So how do you decide between an ActiveX DLL and an ActiveX EXE? You should think about performance first. If your objects can be used exclusively by a single client application, it makes sense to package your coclasses in a DLL. This is the best approach when your code calculates something such as sales tax or an interest rate. You can install your DLL on the user's desktop computer along with the client application. This gives you the best possible performance.
If you need to share a server process among several client applications, you should deploy an ActiveX EXE server on a user's desktop to allow several client applications to connect at once. This means that you can share data among objects owned by different client applications. This also prevents one of the client applications from crashing the server process and all the objects in it.
What if you need to run your objects from across the network? One seemingly intuitive solution is to create an ActiveX EXE project because an ActiveX EXE can serve up objects to remote clients. However, you have another option that will give you far more flexibility. The next section describes another way to serve up distributed objects based on the concept of a surrogate process.
A surrogate process is a container application that acts as a host for objects served up through a COM-style DLL. Microsoft initially created a generic container application named DllHost.exe for the purpose of deploying out-of-process objects from legacy DLLs. You can modify the Registry entries for a coclass in a DLL in such a way that the SCM activates its objects inside an instance of DllHost.exe. Although deployment using the original version of DllHost.exe is no longer considered strategic, the idea of using a surrogate process is very much alive at Microsoft.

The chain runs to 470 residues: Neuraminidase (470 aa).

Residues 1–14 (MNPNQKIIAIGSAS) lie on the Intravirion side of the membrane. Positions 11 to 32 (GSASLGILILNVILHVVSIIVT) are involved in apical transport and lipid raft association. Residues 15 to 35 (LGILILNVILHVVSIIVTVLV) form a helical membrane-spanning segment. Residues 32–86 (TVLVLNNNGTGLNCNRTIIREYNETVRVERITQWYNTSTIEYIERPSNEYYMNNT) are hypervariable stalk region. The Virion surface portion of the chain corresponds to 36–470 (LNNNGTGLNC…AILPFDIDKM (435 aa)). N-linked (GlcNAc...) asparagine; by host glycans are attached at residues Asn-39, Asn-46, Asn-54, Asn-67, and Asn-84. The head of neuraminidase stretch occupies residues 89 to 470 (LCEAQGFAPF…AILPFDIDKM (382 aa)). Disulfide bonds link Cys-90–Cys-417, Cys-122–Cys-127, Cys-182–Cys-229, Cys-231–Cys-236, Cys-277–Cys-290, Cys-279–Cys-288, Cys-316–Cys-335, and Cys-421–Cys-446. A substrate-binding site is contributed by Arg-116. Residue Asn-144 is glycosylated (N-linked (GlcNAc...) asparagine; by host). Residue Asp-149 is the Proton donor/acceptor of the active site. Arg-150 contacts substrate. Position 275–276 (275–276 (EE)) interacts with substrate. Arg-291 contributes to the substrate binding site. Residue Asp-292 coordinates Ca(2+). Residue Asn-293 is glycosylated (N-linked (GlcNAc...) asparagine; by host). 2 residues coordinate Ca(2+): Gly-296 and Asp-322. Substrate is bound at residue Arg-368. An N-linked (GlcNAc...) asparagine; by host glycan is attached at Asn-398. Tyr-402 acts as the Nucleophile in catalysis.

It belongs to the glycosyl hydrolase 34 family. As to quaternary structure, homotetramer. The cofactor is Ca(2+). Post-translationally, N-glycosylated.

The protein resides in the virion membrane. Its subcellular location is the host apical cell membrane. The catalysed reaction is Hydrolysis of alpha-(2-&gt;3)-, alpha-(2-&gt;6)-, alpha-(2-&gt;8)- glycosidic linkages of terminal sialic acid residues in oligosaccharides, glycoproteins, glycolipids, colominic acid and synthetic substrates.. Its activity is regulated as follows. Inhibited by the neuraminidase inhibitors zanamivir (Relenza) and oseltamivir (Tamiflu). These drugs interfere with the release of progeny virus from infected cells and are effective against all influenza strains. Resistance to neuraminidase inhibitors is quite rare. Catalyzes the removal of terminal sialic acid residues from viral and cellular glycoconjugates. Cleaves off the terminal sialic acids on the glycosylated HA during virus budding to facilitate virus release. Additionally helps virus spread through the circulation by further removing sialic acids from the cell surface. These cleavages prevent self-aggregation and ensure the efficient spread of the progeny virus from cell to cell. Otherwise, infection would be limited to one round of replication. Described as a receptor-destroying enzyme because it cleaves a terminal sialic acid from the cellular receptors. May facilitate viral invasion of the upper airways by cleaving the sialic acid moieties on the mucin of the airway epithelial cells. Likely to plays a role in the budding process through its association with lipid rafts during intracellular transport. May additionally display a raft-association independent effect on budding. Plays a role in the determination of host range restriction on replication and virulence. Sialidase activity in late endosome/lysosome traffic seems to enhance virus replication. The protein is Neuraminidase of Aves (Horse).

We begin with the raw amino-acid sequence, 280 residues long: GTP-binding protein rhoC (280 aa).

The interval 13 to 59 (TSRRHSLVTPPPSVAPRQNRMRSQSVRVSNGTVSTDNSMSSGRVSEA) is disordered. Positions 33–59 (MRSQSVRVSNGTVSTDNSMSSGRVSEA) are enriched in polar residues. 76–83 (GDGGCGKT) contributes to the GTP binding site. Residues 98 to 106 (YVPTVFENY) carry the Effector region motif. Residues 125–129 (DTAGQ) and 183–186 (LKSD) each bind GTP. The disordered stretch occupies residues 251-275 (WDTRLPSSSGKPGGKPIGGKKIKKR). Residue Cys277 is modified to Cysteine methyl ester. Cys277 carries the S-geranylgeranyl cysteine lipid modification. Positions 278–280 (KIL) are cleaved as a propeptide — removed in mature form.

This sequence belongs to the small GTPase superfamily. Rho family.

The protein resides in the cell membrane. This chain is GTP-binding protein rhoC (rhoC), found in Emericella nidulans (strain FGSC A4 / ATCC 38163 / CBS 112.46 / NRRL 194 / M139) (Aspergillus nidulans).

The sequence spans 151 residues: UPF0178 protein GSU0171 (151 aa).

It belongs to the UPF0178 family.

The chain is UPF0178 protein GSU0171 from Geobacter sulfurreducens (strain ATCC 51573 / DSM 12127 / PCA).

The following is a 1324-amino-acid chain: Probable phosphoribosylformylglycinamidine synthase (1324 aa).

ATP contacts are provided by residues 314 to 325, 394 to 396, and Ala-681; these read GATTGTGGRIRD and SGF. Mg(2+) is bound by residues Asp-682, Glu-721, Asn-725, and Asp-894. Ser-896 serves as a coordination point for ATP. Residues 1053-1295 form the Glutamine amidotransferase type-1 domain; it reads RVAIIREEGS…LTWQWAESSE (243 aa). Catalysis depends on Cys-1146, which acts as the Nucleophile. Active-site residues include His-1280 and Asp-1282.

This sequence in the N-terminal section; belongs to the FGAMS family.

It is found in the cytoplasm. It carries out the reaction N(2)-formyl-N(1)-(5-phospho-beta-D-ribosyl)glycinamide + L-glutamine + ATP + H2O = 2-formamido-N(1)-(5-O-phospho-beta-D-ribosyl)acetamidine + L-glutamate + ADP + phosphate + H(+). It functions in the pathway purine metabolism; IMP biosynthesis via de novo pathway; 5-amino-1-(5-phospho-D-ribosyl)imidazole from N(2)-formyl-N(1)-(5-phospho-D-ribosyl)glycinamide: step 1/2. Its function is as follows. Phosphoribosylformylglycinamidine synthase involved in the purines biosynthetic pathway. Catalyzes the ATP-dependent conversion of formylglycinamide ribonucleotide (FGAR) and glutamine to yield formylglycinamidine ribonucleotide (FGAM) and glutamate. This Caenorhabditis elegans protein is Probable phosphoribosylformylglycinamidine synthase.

Microsoft Transaction Server (MTS) provides a container application named MTX.EXE. This application provides a surrogate process that can host the objects you create with Visual Basic. This means that you'll usually package your coclasses in an ActiveX DLL when you want to deploy them in an MTS application. Once you build a DLL, you must properly install and configure it on the remote machine running the surrogate process. However, once the DLL is set up properly, clients can activate your objects from across the network.
MTS is made up of much more than just the container application MTX.EXE. A large part of the code behind MTS is maintained in a DLL named MTXEX.DLL. These two components and a few others work together to provide a very sophisticated run-time environment. You can see MTS as an advanced out-of-process server that's capable of running your objects.
There's a significant difference between an out-of-process server that will be used by one or two client applications and an out-of-process server that will run objects for hundreds of client applications. An out-of-process server that will be accessed by a large user base involves more scalability issues, such as connection management, thread pooling, and security. When you build an ActiveX EXE, the code built into your server must address all of these issues.
Over the last few years, several teams at Microsoft have independently built infrastructure support code for scalable out-of-process servers. The Visual Basic team has built this type of infrastructure support into ActiveX EXEs. In a separate effort, the ActiveX Template Library (ATL) team has added code to ATL's framework to help programmers create multithreaded servers. Many other C++ programmers have written code for connection management and thread pooling by hand. As you can see, quite a few people have written redundant code to solve the same problem.
As a result, Microsoft has decided to provide the core of this essential infrastructure support code in a generic run-time environment. MTX.EXE and MTXEX.DLL work together to provide connection management, thread pooling, and security features that are far more sophisticated than those supplied by an ActiveX EXE.
The idea of a generic run-time environment is appealing for a few reasons. First, it makes things easier for developers because it provides most of the infrastructure code required by a high-volume server. Second, it allows Microsoft to maintain all this infrastructure code in a single code base and share it across many different languages. Finally, it allows COM objects to run and behave in a consistent manner, even if they have been created with different languages and tools.